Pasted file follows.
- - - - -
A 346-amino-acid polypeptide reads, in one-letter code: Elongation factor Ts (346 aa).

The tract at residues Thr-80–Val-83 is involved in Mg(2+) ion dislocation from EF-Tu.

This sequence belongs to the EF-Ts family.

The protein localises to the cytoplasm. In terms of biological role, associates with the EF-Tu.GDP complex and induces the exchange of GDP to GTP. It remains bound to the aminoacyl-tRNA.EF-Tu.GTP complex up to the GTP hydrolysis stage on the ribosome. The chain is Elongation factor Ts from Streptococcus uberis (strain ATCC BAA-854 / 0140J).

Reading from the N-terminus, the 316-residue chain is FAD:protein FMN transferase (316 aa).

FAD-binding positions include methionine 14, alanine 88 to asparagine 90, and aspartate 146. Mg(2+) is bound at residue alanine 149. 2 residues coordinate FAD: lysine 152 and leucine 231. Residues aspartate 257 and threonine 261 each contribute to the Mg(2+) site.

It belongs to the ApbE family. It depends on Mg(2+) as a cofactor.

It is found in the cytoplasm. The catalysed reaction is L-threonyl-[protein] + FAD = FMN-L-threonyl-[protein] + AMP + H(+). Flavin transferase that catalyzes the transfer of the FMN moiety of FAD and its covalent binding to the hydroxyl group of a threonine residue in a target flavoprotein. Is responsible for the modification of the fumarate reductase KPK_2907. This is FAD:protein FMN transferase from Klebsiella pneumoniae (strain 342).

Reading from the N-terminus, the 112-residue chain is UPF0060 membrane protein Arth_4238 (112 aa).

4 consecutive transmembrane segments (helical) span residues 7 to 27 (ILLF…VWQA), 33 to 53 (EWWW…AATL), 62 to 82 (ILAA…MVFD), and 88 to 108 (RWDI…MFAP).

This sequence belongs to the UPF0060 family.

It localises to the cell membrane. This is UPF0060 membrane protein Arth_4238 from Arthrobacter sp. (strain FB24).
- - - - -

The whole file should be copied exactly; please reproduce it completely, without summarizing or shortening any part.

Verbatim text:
A 346-amino-acid polypeptide reads, in one-letter code: Elongation factor Ts (346 aa).

The tract at residues Thr-80–Val-83 is involved in Mg(2+) ion dislocation from EF-Tu.

This sequence belongs to the EF-Ts family.

The protein localises to the cytoplasm. In terms of biological role, associates with the EF-Tu.GDP complex and induces the exchange of GDP to GTP. It remains bound to the aminoacyl-tRNA.EF-Tu.GTP complex up to the GTP hydrolysis stage on the ribosome. The chain is Elongation factor Ts from Streptococcus uberis (strain ATCC BAA-854 / 0140J).

Reading from the N-terminus, the 316-residue chain is FAD:protein FMN transferase (316 aa).

FAD-binding positions include methionine 14, alanine 88 to asparagine 90, and aspartate 146. Mg(2+) is bound at residue alanine 149. 2 residues coordinate FAD: lysine 152 and leucine 231. Residues aspartate 257 and threonine 261 each contribute to the Mg(2+) site.

It belongs to the ApbE family. It depends on Mg(2+) as a cofactor.

It is found in the cytoplasm. The catalysed reaction is L-threonyl-[protein] + FAD = FMN-L-threonyl-[protein] + AMP + H(+). Flavin transferase that catalyzes the transfer of the FMN moiety of FAD and its covalent binding to the hydroxyl group of a threonine residue in a target flavoprotein. Is responsible for the modification of the fumarate reductase KPK_2907. This is FAD:protein FMN transferase from Klebsiella pneumoniae (strain 342).

Reading from the N-terminus, the 112-residue chain is UPF0060 membrane protein Arth_4238 (112 aa).

4 consecutive transmembrane segments (helical) span residues 7 to 27 (ILLF…VWQA), 33 to 53 (EWWW…AATL), 62 to 82 (ILAA…MVFD), and 88 to 108 (RWDI…MFAP).

This sequence belongs to the UPF0060 family.

It localises to the cell membrane. This is UPF0060 membrane protein Arth_4238 from Arthrobacter sp. (strain FB24).